To me that seems right, and I used to lift everyday with zero issues, but only doing squats/lower body stuff, and now I seem to be hurting more since I've been lifting less. Who knows.



Anemone
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29 Apr 2012, 1:08 pm

Interesting.

I know that barefooters talk sometimes about the barefoot Indian rickshaw drivers who have very sore feet their first week or so of work but then adapt. And I remember when I split core one summer (swinging a sledge hammer to break rock). I was sore as heck the first week but I did improve mightily by the second week. (The guys were nice enough to leave me by myself the first couple of days to spare me the worst embarrassment.) And before long I was well over quota! (I was 19 that summer.)

For me training to failure means when I can't do another rep, or it takes too long to rest to do another one, or my body screams no more, or something. I guess that's not very scientific, is it? With Power Factor Training, you calculate how much weight you lifted per minute, as well as per minute squared (which takes into account how many minutes were involved) and see if you've gone up or down since the last time. Going up means good! Going down means not enough recovery time. And it's true that waiting long enough makes the same load much easier. But for me it's a really really long wait.

Traditionally, I've assumed it's my fault I don't recovery as quickly as others do, because I'm autistic, or have PTSD, or aren't eating properly enough (though I could climb mountains on that diet!), or something. The only thing that has consistently caused improvements, though, is reducing intensity while increasing frequency, and giving up caffeine and sugar (but I climbed mountains on that stuff!). So I'm wondering if I don't need to train fast twitch and need to concentrate on training slow twitch (which is what the garbage man would be training). Hmmm.



1000Knives
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29 Apr 2012, 1:27 pm

Well, for some context, John Broz trains Pat Mendez, who's a pretty strong dude by possibly just genetics. Pat's also been busted for steroids, and was disqualified from the Olympics for HGH use. Broz was a Bulgarian weightlifter, and his method is "watered down" Bulgarian method. A lot of the Bulgarian lifters were crippled because of their training. That video is Pat Mendez, btw.

[youtube]http://www.youtube.com/watch?v=WK7m6I5m6gY[/youtube]

That said, I can see where Broz is coming from, but only on specific movements. IE, if you squat everyday until "failure" then it might work well, but if you're trying to change things up everyday, and sorta try to run some weird bodybuilding split routine off that, it might not work out well. So basically under that thought process, you'd need the same routine, everyday.



Gravechylde
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29 Apr 2012, 4:17 pm

Anemone wrote:
I'm female, and I was in my late 30s (I think) when I did Power Factor Training.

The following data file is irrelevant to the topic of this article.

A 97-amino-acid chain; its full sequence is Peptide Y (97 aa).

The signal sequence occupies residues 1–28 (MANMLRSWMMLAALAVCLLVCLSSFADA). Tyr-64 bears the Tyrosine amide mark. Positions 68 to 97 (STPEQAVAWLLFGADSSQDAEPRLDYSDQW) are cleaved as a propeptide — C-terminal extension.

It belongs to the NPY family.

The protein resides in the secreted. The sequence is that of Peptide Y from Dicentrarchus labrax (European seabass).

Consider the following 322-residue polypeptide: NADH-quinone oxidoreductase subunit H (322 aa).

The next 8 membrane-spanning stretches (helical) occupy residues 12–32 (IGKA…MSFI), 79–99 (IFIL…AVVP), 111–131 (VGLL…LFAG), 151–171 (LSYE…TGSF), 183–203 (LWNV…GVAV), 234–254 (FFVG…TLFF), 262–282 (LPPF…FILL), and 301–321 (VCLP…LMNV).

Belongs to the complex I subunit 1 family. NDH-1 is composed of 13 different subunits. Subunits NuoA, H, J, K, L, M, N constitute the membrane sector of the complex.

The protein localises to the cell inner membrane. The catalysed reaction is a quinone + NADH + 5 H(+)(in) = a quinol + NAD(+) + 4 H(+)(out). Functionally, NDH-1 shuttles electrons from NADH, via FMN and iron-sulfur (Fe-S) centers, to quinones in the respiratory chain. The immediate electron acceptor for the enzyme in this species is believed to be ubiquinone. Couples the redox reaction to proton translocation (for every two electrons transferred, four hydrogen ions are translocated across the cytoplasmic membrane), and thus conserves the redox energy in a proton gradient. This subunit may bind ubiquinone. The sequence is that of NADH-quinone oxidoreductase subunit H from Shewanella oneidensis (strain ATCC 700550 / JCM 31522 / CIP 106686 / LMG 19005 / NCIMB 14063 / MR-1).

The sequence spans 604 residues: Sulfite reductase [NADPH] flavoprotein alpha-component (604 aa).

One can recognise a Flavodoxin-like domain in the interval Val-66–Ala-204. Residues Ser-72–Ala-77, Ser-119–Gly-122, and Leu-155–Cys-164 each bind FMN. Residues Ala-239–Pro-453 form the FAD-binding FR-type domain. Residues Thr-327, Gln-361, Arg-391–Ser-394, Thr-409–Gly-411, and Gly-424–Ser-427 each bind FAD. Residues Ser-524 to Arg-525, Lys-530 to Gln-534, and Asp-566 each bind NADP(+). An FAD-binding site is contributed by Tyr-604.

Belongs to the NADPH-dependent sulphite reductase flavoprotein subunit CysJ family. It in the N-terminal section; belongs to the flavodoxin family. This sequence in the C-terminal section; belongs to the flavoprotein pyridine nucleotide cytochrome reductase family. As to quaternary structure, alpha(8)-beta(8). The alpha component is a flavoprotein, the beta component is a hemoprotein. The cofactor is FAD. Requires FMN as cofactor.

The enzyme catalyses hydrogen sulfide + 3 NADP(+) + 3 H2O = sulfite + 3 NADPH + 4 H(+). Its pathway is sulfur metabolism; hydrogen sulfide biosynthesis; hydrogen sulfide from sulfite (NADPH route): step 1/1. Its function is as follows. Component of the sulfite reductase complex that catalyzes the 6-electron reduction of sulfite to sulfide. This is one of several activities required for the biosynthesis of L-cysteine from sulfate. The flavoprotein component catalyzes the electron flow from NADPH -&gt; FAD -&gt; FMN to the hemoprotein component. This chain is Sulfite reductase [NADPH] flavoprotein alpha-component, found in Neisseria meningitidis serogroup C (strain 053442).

I don't think testosterone has anything to do with it because they have seniors using this technique and reaching full recovery in a week (or two at most).

This isn't about me being less fit than I used to be. (I'm actually fitter.) This is about me wondering if this method (which works for a lot of people but won't work for everyone) doesn't work for me for a predictable reason.

Sorry about that I should have checked.


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Anemone
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30 Apr 2012, 9:09 am

1000Knives wrote:
That said, I can see where Broz is coming from, but only on specific movements. IE, if you squat everyday until "failure" then it might work well, but if you're trying to change things up everyday, and sorta try to run some weird bodybuilding split routine off that, it might not work out well. So basically under that thought process, you'd need the same routine, everyday.


When I was slinging that sledge hammer, I was very close to my upper limit the first couple of days, but taking lots of breaks between swings, and somehow I managed it. But in general, for me, closing in on failure leads to failure overall. It seems to work better if it's just hardish. A couple of months ago I started standing all the time at home (when I'm not lying down) to fix my posture and the first couple of days my feet were really sore, but by the end of the second week I could feel my thighs getting bigger and my posture has improved a lot. So that was a situation where I just went at it until I got used to it. But using heavy weights to failure? I never tried to do it every day. I wonder what would have happened?

I'm currently doing ten squats at a time spread out over the day, trying to strengthen my hamstrings/glutes, and we'll see how that goes. I'm not going to mix it up just because that would mix my head up.



Pondering
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30 Apr 2012, 1:04 pm

I find when using 30+ lbs kettlebells and doing only bodyweight exercises some with extra weight that my recovery time is a lot better than the work out I do with the 45lb bar and heavy weights attached. I stopped using the Olympic bar and weights and I feel better because of it. I'm not as strong, but that's because I'm getting used to using kettlebells at lower weights first. There are a lot of exercise routines you can find on kettlebells, some go to failure, I like the ones that tell you to do as many reps as you can within a certain time frame, take a break, then switch exercises and repeat. It's a major burn with less recovery time when I got used to it.